National Nursing Association: Head of neonatal unit must go on leave

The content originally appeared on: Trinidad and Tobago Newsday

The Port of Spain General Hospital – Photo by Jeff K. Mayers

THE National Nursing Association (TTNA) says the recent deaths of seven babies at the Port of Spain General Hospital was “unacceptable, intolerable and demoralising.”

However, the association said the deaths were predictable, as it did not believe the “rigorous standards” set up to ensure there were fewer deaths per 1,000 live births than the global benchmark (12) had been sustained.

The babies died between April 4 and 7 owing to bacterial infection at the hospital’s neonatal intensive care unit (NICU). Some of their parents have since begun legal action against the North West Regional Health Authority (NWRHA), alleging medical negligence.

An investigation has since been launched, under the supervision of Chief Medical Officer Dr Roshan Parasram.

In a statement on April 15, the TTNA said it expressed its deepest condolences to the babies’ relatives. It added that its thoughts and prayers were also with the nursing personnel working at the unit.

“We know that they would be experiencing psychological distress at this time because of their emotional investment in the nurse-patient relationship that developed with the neonates.”

It said it noted the “revelations” by the North West Regional Health Authority (NWRHA) that the NICU was contaminated with three different bacterial organisms “known to pose significant risks to vulnerable neonates…

“This is certainly alarming considering that just a couple of years ago in 2021, during the covid19 pandemic, the country satisfied social development goal number three, target two by achieving less than the global benchmark of 12 deaths per 1,000 live births by 2030.”

It said nosocomial (originating in hospital) infections (NIs) increase the duration of hospitalisation, use of medical resources and overall cost of care. It added that NIs account for 40 per cent of all reported neonatal deaths in developing countries.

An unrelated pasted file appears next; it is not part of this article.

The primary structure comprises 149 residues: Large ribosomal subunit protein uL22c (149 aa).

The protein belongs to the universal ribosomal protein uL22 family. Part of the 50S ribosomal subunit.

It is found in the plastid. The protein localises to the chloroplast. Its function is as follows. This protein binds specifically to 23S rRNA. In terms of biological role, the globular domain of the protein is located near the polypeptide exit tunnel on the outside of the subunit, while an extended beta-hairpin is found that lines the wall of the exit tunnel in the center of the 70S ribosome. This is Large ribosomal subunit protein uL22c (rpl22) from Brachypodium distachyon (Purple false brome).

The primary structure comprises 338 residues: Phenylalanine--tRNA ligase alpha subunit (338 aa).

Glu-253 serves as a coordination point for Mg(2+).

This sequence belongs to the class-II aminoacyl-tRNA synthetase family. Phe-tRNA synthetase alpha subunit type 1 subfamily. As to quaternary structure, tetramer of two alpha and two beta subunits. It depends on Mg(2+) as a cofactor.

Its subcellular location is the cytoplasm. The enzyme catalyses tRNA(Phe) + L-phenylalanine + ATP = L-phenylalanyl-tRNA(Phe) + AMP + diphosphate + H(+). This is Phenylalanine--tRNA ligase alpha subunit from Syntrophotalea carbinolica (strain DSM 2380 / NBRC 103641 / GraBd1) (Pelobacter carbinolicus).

“Indeed, this is cause for national outrage and condemnation as the news of these deaths is being reported and followed widely in the regional and international press.

“As the most vulnerable group in the hospital setting, neonates are at risk for acquiring a range of NI including pneumonia, urinary tract infections, bloodstream infections, meningitis, secondary skin infections, and infections of the throat, eye, ear, or nose.”

It said the inability to prevent the introduction and spread of NIs to prevent “avoidable deaths” within the NICU are owing to management’s inability to

The inability to prevent the introduction and spread of these NI and to prevent avoidable deaths within the NICU department, are largely due to management inability to maintain adequate infection control practices, manage overcrowding in hospitals and effectively manage resources, and iv. provide adequate supervision.

“Have we learnt nothing in the 23 years since the publication of Orrett & Shurland 2001 research paper – Neonatal Sepsis and Mortality in a Regional Hospital in Trinidad: Aetiology and Risk Factors – which highlighted the deficiencies within the regional health authorities that have led to the incidence of infection among low birthweight infants was 85.6 per cent?

“Even more importantly, the paper called for the urgent need to improve the staff-to-patient ratio in the neonatal unit, and for staff to be constantly reminded to employ simple infection control practices such as proper handwashing to reduce cross-infections.”

The authority then suggested four main areas of preventative measures to be implemented moving forward.

The first was to improve the chances of full-term pregnancies by increasing primary care interventions, reducing district health visitors, take steps to ensure expectant mothers receive antenatal care and highlight the importance of improving the health status of the parents prior to conception.

The second suggestion was to reduce introduction of NIs in NICU by stopping foot traffic of unauthorised personnel and limiting that of those authorised, allowing nursing personnel to retake control of ward management, as well as safe insertion, maintenance and removal of vascular access devices.

It called for the prevention spread of NIs in NICU by ensuring a clear floor area for each incubator/cot/bed of a minimum of 150 square feet, implementing one-to-one nurse staffing ratios in neonatal intensive care, continuous bacteria/infectious disease surveillance and continuous sanitation and sterilisation measures.

The final suggestion was to hold those accountable as an example to prevent recurrence.

“While not attributing blame to anyone, the head of the department and/or the medical chief of staff must be immediately placed on administrative leave while a comprehensive independent investigation is conducted, with appropriate action to follow following investigation.

“Administration who failed to adhere to the National Neonatal Transfer Protocol must be disciplined accordingly.”

It said the association will closely follow the developments of the ongoing investigations.

“The association will not allow the circumstances that have caused the recent deaths of seven babies at the Port of Spain General Hospital NICU department to continue to exist (there) or any other healthcare institution in Trinidad and Tobago.”